Water wars author comes to Independence

"Army of Occupation" LA Aqueduct.

“Army of Occupation” LA Aqueduct.

Author John Walton Featured Speaker at FECM Annual Meeting

 John Walton, the author of the most thorough book about how the Owens Valley has been shaped by its tumultuous, century long, water-fed relationship with the City of Los Angles, will be the guest speaker at the Friends of the Eastern California annual meeting on Saturday, March 9, in Independence. 

     The public is also invited to meet Walton beforehand, starting at 4 p.m., when he will be at the Eastern California Museum, at 155 N. Grant St., in Independence, for a reception and to sign copies of his well-known book, “Western Times and

The “Army of Occupation” at the Alabama Gates in November, 1924. Photo courtesy Eastern California Museum.

The “Army of Occupation” at the Alabama Gates in November, 1924. Photo courtesy Eastern California Museum.

The “Army of Occupation” at the Alabama Gates in November, 1924. Photo courtesy Eastern California Museum.

     The FECM Annual Meeting will be held in the Independence Legion Hall, at the corner of Edwards (US 395) and Kearsarge streets. A potluck dinner will start at 5:30 p.m., followed by a brief business meeting, then Walton’s presentation. The public is invited to the potluck and presentation.

     “Western Times and Water Wars” does more than simply recite the history of the Owens Valley and the “water wars” with Los Angeles. Walton uses the specifics of the Owens Valley’s past to show how larger, regional and national trends not only impacted the Owens Valley, but also had parallels in the development of the West.

     However, he notes that the Owens Valley is rather unique in the West because it’s history has been so closely intertwined with Los Angeles, thanks to the city’s successful effort to secure most of the valley’s water rights and send that water south via the Los Angeles Aqueduct, starting in 1913, to fed the growing, thirsty city. That event created almost a perpetual state of rebellion in the Owens Valley for the past 100 years. The rebellion took various forms. Most visible was the “occupation” of the Alabama Gates in 1924, which saw hundreds of Inyo County residents take over the gates and turn the water into the valley floor. Dynamiting and other acts of sabotage also garnered lurid headlines. Generating publicity, sympathy and, often support from other entities not enamored of Los Angeles, would be one of the area’s more successful tactics, whether it involved the export of water in the 1930s, the “draining” of Mono Lake in the 1970s, or the dust storms coming off the Owens Dry Lake in the 2000s.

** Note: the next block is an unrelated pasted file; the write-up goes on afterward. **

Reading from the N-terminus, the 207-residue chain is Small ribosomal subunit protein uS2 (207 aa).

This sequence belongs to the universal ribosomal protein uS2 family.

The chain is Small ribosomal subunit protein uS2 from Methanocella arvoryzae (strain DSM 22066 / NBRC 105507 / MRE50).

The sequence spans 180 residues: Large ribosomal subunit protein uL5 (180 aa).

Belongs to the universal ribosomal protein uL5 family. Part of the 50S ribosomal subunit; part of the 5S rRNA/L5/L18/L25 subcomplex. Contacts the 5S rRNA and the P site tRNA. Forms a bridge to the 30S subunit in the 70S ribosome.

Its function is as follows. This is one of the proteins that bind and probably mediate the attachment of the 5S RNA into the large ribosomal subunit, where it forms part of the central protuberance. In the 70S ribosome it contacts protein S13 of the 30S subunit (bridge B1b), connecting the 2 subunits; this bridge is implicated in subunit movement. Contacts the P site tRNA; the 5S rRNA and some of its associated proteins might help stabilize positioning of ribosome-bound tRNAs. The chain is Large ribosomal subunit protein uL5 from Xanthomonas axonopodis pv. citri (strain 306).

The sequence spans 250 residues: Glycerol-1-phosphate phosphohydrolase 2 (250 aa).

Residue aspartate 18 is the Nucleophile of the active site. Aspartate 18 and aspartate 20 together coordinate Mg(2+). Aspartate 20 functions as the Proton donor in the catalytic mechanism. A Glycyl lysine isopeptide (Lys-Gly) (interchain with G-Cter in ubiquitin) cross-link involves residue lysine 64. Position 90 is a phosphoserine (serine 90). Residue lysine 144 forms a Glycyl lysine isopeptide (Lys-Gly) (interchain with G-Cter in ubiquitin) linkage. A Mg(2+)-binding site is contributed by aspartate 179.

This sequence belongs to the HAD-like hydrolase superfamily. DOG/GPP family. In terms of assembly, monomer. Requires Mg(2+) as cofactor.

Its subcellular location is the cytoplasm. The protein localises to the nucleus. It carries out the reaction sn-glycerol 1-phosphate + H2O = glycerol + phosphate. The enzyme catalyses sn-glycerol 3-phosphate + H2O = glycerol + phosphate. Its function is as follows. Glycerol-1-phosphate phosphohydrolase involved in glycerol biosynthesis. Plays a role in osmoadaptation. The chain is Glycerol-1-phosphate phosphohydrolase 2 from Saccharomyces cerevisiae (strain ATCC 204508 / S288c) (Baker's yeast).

After the initial, violent protests, the valley’s residents also used state law and the courts in the 1930s to advance their cause and, in some cases, put limits on the actions of Los Angeles. Those initial legislative and legal victories (including one limiting groundwater pumping in the Bishop area) created the template for the current legal framework of the Long Term Water Agreement and other legal actions involving the Owens Valley and Los Angeles.

     But Walton, who is a professor of Sociology and Anthropology at the University of California, Davis, also puts those “unique” events in a broader historical context. For example, the settling of the valley and conquest of the native Paiutes followed patterns familiar throughout the West. Federal policies and laws provided free land, and the US Army subjugated the Paiutes, clearing the way for the pioneers to settle the valley. Once the Paiutes were subdued, they were excluded from the valley’s political and legal life. They did, however, play a critical role in the local economy by virtue of providing the agricultural workforce that powered the area’s farms and ranches.

     Mining and railroad development, as in much of the West, required outside investors and capital. The mines pumped up the local economy, but their chief beneficiaries were the mine owners and mining stock manipulators. And the booms were inevitably followed by busts or shutdowns, which rattled the local communities. Thus, decisions about the fate of the local mining industry were made by absentee corporations or investors, who paid little attention to the impact those decisions had on the county’s towns and residents.

     Regarding major water-related decisions from a political point of view, President Teddy Roosevelt had multiple objectives and saw multiple benefits, to himself as a politician and to his Progressive Movement, when he approved Los Angeles’ plans for the Aqueduct over protests from Inyo County residents. That decision, and the creation of the Inyo National Forest shortly afterward, introduced the Federal Government as a player in the valley and its development, a role which only expanded along with the region’s national forests, parks and public lands.

 So, whether it was the City of Los Angeles, absentee mine owners, or the federal government, the citizens of the Owens Valley had little to no say about many of the most important decisions about their land, water or economy.

     Ironically, one of those outside forces, the national environmental movement, became the biggest ally of the Owens Valley. Walton details how, starting in the 1970s, state and national environmental laws set the stage for successful legal action by Inyo County, the Mono Lake Committee and other organizations that started to restrain the water-gathering practices of Los Angeles. The ramifications and impacts of those legal tussles and disputes continue to this day.  






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